SC requested to revisit order on billboards removal

Updated November 21, 2018


Petition says outdoor advertising is source of earning for millions of people. — Dawn/File
Petition says outdoor advertising is source of earning for millions of people. — Dawn/File

ISLAMABAD: The Supreme Court was requested on Tuesday to revisit its Oct 17 order on removal of billboards in the country with a plea that outdoor advertising is a lawful occupation and not barred under any law.

A petition seeking the review of the Oct 17 order has been filed jointly by Mohammad Rehman, Irfan Iqbal and Qurban Ali through their counsel Chaudhry Faisal Hussain.

The public places are the main sources of income for outdoor advertisement, the petition argues, adding that the rule of propriety and the principle of fairness demand an immediate reconsideration of the verdict affecting the lawful and constitutional rights of the petitioners as well as a large number of daily-wage earners associated with this lawful profession.

The review petition is aimed at raising voice for thousands of mostly poor workers who belong to the pauper class and also fall in the lowest income bracket of society and are totally dependent on this industry, the petition contends, adding that the judgement is jeopardising their fundamental rights without giving them ample opportunity to save their livelihood.

Petition says outdoor advertising is source of earning for millions of people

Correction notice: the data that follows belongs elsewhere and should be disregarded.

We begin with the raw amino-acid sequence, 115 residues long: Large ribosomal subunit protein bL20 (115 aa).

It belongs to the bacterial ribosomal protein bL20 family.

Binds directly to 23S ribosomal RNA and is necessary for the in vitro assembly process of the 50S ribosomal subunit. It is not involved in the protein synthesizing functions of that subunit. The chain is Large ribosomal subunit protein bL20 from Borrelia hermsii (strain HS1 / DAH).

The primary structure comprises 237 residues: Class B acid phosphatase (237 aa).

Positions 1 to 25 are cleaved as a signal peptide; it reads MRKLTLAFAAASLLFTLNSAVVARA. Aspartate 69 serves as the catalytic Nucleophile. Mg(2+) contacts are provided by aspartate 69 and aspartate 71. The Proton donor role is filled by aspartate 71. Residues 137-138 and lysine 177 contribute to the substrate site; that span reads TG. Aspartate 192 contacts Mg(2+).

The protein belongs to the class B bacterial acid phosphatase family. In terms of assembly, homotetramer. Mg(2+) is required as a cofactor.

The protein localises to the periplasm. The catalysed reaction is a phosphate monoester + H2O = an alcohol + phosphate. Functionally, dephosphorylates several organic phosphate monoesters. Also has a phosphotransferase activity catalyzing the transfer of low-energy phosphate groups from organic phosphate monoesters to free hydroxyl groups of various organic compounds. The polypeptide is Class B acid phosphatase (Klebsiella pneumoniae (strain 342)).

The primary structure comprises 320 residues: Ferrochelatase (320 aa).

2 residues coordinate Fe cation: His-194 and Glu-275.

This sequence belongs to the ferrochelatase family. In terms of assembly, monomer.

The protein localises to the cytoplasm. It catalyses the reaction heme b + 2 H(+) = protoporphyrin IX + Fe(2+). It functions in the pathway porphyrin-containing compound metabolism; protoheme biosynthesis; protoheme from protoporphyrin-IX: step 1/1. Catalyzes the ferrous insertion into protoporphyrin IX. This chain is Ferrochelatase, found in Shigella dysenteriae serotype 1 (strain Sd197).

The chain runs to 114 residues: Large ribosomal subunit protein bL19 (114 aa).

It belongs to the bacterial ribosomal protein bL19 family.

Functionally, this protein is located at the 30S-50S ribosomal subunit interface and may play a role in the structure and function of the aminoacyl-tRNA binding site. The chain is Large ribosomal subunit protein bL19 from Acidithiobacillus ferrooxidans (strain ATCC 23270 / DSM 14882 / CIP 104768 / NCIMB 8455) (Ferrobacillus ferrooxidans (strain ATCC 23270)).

Outdoor advertising, the petition contends, is one of the trades or businesses for millions of common people and their families. The trade is also contributing hugely to the national economy in the shape of Rs50 billion on a yearly basis.

The petition highlights that public places are not under any law barred to be used for advertising of taxation, hence excluding outdoor advertising at public places amounts to selective treatment by the apex court.

The Supreme Court by using the jurisdiction of suo motu has always been serving in the interest and the causes of poorest of the poor, thus creating a bar on itself to act only to the benefit of those who have no voice, the petition says.

Therefore, it says, the petitioners look towards the apex court to save their families from hunger and starvation and they have all the legitimate expectations to be treated fairly as the Supreme Court has always been saving the deprived classes from the miseries and difficulties.

In its order, the Supreme Court had held that allowing hoardings/billboards would endanger the life and property of the public and, therefore, installation of any billboards or hoardings by cantonment boards or any other agency or a public property would deem to be illegal.

The judgement had stated that there were so many other ways by which businesses could market themselves through print or electronic media which was one of the most popular means to advertise in today’s day and age.

The court had also held that if billboards/hoardings were to be used for the purpose of advertisement, then the businesses should advertise on private buildings.

The court had also ordered the government to amend the bylaws so that a nationwide uniformity could be achieved to ensure safety measures of citizens by regulating the hoardings or billboards in the country.

“The Supreme Court is the custodian of the fundamental rights of the public at large, but the Oct 17 judgement seems to be the result of inadequate and improper assistance,” the petition argues.

It is the fundamental right of the petitioners as well as other citizens to enter upon lawful occupation and trade of business, but the persons associated with the outdoor industry have been condemned unheard, the petition contends.

Published in Dawn, November 21st, 2018